The North American Versatile Hunting Dog Association spent a hot August day giving back to the birds they care for. A dozen volunteers marked five miles of fence to prevent sage grouse collisions in the upper reaches of the Big Hole Valley of Montana.
Bruce Waage: NRCS/BLM Liaison Sage Grouse: email@example.com. Ph. 406-657-6135 ext. 123
Tom Healy: President, Montana Sharptail Chapter of North American Versatile Hunting Dog Association. firstname.lastname@example.org Ph. 406-212-5767
Deborah Richie: SGI: email@example.com. Ph. 406-370-7556 (for contacts, photos & word document–reprints & new articles on the topic encouraged)
(Photo to right: Jade Miller, 16, of Carter, MT, installs white and black fence markers in the Big Hole Valley. photo by Tom Healy)
By Deborah Richie, SGI Communications Director
The North American Versatile Hunting Dog Association spent a hot August day giving back to the birds they care for. A dozen volunteers marked five miles of fence to prevent sage grouse collisions in the upper reaches of the Big Hole Valley of Montana, not far from the tiny town of Wisdom, known as one of the coldest places in winter in the lower 48 states.
Marking fences takes clipping on plastic white vinyl pieces at three-foot intervals along a top wire. However, this was not your usual marking project of the Sage Grouse Initiative.
“The amount of work the group put in was almost like marking 10 miles of fence,” said Bruce Waage, who serves as the liaison for sage grouse for the Natural Resources Conservation Service and the Bureau of Land Management.
Waage has become masterful at organizing volunteers to mark fences and works hard to carry out the Montana Fence Marking Partnership that provides free markers. He also likes to try out some new ideas that expand upon the science of fence marking (well documented by University of Idaho researcher Bryan Stevens).
In this case, Waage had each person clip an unusual black-colored marker right next to the typical white marker. He points out that in this high-elevation area above 6000 feet that’s near a sage grouse lek (breeding area), the birds often fly in and out of the lek so early in spring that snow covers the ground. White markers don’t show up well against snow, but black markers do.
The experimental project took place on a remote block of state land, managed by the Department of Natural Resources and Conservation. Waage is looking forward to see the results next year.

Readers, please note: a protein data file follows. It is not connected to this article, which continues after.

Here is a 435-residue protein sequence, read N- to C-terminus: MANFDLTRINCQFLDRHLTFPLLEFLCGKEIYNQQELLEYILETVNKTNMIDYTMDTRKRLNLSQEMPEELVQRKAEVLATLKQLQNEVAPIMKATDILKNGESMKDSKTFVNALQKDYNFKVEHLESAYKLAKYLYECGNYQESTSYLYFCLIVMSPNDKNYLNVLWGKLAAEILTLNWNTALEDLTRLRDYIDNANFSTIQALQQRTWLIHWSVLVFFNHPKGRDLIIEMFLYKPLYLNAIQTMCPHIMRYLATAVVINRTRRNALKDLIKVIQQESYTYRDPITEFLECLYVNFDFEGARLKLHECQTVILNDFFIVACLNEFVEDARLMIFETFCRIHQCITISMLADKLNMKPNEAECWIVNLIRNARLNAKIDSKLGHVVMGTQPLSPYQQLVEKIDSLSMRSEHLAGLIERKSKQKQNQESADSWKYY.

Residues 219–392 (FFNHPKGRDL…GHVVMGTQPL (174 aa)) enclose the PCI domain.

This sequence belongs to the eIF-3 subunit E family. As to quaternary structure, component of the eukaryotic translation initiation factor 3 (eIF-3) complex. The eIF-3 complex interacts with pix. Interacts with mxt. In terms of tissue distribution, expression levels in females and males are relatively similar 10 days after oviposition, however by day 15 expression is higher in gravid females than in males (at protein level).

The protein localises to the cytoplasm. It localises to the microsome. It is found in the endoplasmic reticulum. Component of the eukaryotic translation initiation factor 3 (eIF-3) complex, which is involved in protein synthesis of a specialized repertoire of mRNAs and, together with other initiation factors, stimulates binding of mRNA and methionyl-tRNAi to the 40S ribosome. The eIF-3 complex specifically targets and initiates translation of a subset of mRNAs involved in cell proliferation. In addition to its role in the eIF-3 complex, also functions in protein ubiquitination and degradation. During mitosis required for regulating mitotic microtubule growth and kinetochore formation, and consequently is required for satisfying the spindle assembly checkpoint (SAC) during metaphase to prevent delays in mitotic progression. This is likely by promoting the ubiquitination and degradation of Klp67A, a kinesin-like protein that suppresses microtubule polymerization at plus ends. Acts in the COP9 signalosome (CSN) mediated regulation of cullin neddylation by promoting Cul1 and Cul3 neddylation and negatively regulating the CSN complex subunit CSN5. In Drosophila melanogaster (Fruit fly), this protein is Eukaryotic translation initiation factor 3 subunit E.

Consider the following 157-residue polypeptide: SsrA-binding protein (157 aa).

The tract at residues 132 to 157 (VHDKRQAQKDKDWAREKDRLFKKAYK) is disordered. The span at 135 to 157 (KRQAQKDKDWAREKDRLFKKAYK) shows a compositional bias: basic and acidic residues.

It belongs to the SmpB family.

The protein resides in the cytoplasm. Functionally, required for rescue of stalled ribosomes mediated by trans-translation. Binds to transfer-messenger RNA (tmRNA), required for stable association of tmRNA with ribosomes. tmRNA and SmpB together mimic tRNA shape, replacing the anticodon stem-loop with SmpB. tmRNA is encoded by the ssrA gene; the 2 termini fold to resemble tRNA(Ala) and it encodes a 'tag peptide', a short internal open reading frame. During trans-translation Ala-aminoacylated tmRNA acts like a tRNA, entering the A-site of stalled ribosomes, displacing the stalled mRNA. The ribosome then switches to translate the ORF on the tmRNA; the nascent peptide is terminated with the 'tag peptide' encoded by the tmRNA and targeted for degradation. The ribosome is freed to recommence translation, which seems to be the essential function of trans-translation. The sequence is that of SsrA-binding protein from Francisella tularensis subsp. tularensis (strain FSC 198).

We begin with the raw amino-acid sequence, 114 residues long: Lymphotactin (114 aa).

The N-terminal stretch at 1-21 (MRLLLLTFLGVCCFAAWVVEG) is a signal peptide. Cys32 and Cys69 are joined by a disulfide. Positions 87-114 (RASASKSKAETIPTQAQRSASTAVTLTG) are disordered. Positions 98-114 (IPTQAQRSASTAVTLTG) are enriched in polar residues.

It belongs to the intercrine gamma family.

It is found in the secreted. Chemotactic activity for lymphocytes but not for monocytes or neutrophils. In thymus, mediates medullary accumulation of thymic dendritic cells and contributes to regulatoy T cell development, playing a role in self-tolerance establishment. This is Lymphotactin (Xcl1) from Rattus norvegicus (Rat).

What he does know is that the fence definitely needed marking. The volunteers found evidence of 13 sage grouse strikes. Feathers caught in the fence served as clues to past collisions that could well have been deadly.
“These fences are particularly high with taller posts and posed a high risk for grouse,” said Waage.
The North American Versatile Hunting Dog Association (NAVHDA) had gathered to run dog trials for a week and set aside one day for a conservation project. The event attracted people from as far away as Pennsylvania, Calgary (Alberta, Canada), and California. The nonprofit association is dedicated to “fostering, improving, promoting and protecting the versatile hunting dog in North America,” according to its mission statement.
Tom Healy, president of the Montana Sharptail Chapter of NAVHDA, was the main driver behind the fence-marking effort. Healy lives in Whitefish and emphasizes that conservation is important to the organization’s mission.
“It was great to learn about the problem, then head to the field and hang the markers, confirm what we learned was important, and at the end we all felt motivated to do more,” Healy said.
Waage met the eager group gathered at their campsite on Monday, August 4th, and headed to a classic restaurant for breakfast in Wisdom called The Crossing Bar & Grill at Fetty’s. There, he gave them a short introduction to the problem. While avid bird hunters, particularly of sage grouse, the group had not realized the challenges fences pose for grouse.
Sage grouse in spring fly into their leks in darkness before dawn. If fence wires don’t show up, the heavy birds can crash into them. Marking the right fences to illuminate the hazard can reduce the risk of bird strikes by 83 percent, according to Stephens’ research. A science tool is now available to managers to help locate the fences that are most problematic and focus efforts. The flatter the terrain, the higher the risk to birds that fly low into the leks.
The Sage Grouse Initiative has helped fund the marking or moving of more than 530 miles of fences saving an estimated 2,800 sage grouse from collisions.
The volunteers headed into the field with shoulder bags loaded with marker. They spread out down the fence lines, and got to work. Waage was impressed at the many astute observations from participants who enjoyed the double-marking project.
They noted that white markers are also hard to see against a cloudy sky and black markers work better in stormy conditions. Whenever someone saw feathers on a fence, the news of the bird strike traveled from person to person on down the line, motivating them to work that much harder.
“I’m thrilled with their help and the many folks who volunteer to put up markers,” Waage says. “The Sage Grouse Initiative and the Montana Fence Marking Partnership are key to funding, but getting the markers out where they need to be is the best part of the effort.”
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